Capping the Kennedy is a notion that’s been out there for years, always with a dream-like quality to it. It was included in the city’s 2003 Central Area Plan, its first comprehensive look at the downtown region since 1958, and it also was featured in a 2009 “action plan” update that cheerily set a goal of completing it by 2020.
As a friend said on Twitter, Chicago covered up lots of railroads, why not highways too?
Seems like I’m not the only to think those thoughts:
I was at a meeting last week called by Ald. Walter Burnett Jr. (27th) and the West Loop Community Organization where residents offered comments about a new hotel and apartment tower connected to an office building on the block just west of the Kennedy between Washington and Randolph streets. People liked the project overall, but talk inevitably turned to traffic management and lack of park space for an area that now has many young families. Residents said the closest parks, Mary Bartelme and Skinner, can be overrun. That’s when Burnett brought up capping the Kennedy. I asked him about it later. He said the project could tap into funds in his ward’s tax increment financing districts that may be close to expiring. “If we don’t use it, we lose it,” he said. “That money has to be distributed back to all the taxing bodies, so let’s use it while we can.’’
Sarver said he still believes in the cap. If the experience of Millennium Park is a guide, the Kennedy cap “would generate billions in tax revenue for the city. It would be wonderful. That stretch of roadway is a real fissure in our city.’’ He said other cities, such as Dallas, have done well by relegating a highway to a tunnel and creating attractive public space above it.
“I think this really would be the kind of project that TIF dollars were intended for,” Sarver said.
The cost? Sarver estimates it at $50 million per block. If you did the stretch between Randolph and Adams streets, that would get you to $200 million. Others may suggest capping only two or three blocks.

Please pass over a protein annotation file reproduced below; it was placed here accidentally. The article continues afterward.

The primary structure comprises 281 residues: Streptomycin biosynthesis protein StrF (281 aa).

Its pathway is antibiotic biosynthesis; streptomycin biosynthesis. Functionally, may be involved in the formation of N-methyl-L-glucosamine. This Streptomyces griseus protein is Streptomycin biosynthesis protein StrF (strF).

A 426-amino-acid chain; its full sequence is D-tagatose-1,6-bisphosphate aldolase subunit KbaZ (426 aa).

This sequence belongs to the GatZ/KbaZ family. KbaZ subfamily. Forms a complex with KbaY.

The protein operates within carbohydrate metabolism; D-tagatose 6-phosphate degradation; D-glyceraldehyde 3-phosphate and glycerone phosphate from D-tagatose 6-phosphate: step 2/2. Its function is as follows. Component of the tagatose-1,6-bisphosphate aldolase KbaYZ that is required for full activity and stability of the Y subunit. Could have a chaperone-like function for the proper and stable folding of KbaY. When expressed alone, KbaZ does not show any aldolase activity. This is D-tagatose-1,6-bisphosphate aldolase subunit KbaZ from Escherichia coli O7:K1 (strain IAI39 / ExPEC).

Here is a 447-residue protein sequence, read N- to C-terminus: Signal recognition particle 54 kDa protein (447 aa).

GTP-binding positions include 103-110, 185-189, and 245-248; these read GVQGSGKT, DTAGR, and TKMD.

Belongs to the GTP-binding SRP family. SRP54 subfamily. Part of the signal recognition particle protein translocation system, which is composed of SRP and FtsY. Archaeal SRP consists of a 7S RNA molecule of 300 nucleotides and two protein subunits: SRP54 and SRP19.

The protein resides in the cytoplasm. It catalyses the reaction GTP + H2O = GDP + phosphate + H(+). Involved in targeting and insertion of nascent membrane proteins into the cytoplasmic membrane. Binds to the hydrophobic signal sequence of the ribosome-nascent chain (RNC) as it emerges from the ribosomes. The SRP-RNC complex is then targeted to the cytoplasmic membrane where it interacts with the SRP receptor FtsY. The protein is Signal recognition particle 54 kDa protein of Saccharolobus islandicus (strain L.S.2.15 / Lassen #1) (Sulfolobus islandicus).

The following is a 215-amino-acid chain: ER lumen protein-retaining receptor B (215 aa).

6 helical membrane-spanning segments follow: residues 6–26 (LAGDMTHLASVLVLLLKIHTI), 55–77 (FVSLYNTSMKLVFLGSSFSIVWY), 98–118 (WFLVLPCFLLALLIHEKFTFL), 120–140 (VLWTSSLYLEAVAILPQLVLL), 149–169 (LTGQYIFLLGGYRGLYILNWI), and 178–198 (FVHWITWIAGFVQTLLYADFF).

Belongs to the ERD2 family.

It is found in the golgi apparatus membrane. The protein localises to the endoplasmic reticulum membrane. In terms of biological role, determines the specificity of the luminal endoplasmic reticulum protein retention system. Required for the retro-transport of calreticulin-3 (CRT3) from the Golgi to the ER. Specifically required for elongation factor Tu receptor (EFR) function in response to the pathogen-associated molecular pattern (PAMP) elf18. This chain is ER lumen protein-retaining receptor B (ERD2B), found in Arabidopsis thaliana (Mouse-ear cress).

The West Loop and Fulton Market has drastically changed in recent time, but there is dearth of greenspace. More greenspace is more better…
Finishing touches were made Monday on a yellow brick road in the Humboldt Park neighborhood to commemorate L. Frank Baum, who lived in the neighborhood when he wrote “The Wonderful Wizard of Oz” and other Oz books.
Spanning 200 feet of the sidewalk at the corner of Humboldt Boulevard and Wabansia Avenue, the brick road surrounds a group of affordable housing town houses managed by Bickerdike Redevelopment Corp. that are on the site where Baum lived when he wrote the children’s novel in the late 19th century.
Bickerdike also plans to install a tile mosaic mural on a low wall engraved with a line from the movie adaptation of the novel: “There’s no place like home.”
I need to go there one sunny afternoon and take some photos.
I didn’t know this when I moved to Chicago, but my grandfather lived in an apartment in Humboldt Park. I have always meant to take my own photo of the specific address (1627 North Humboldt Boulevard, Chicago, IL).
The woman was playfully teasing her boyfriend because while he hemmed and hawed and tried to line up his perfect shot, I stepped in and took a quick photo, and she gestured at me, saying something, “come on, this guy already took my picture!”
I’m a zen photographer: I see something interesting, snap, and either the photo turns out ok or not. And in fact, this is a flawed photo, my focus was a little off, but ¯\_(ツ)_/¯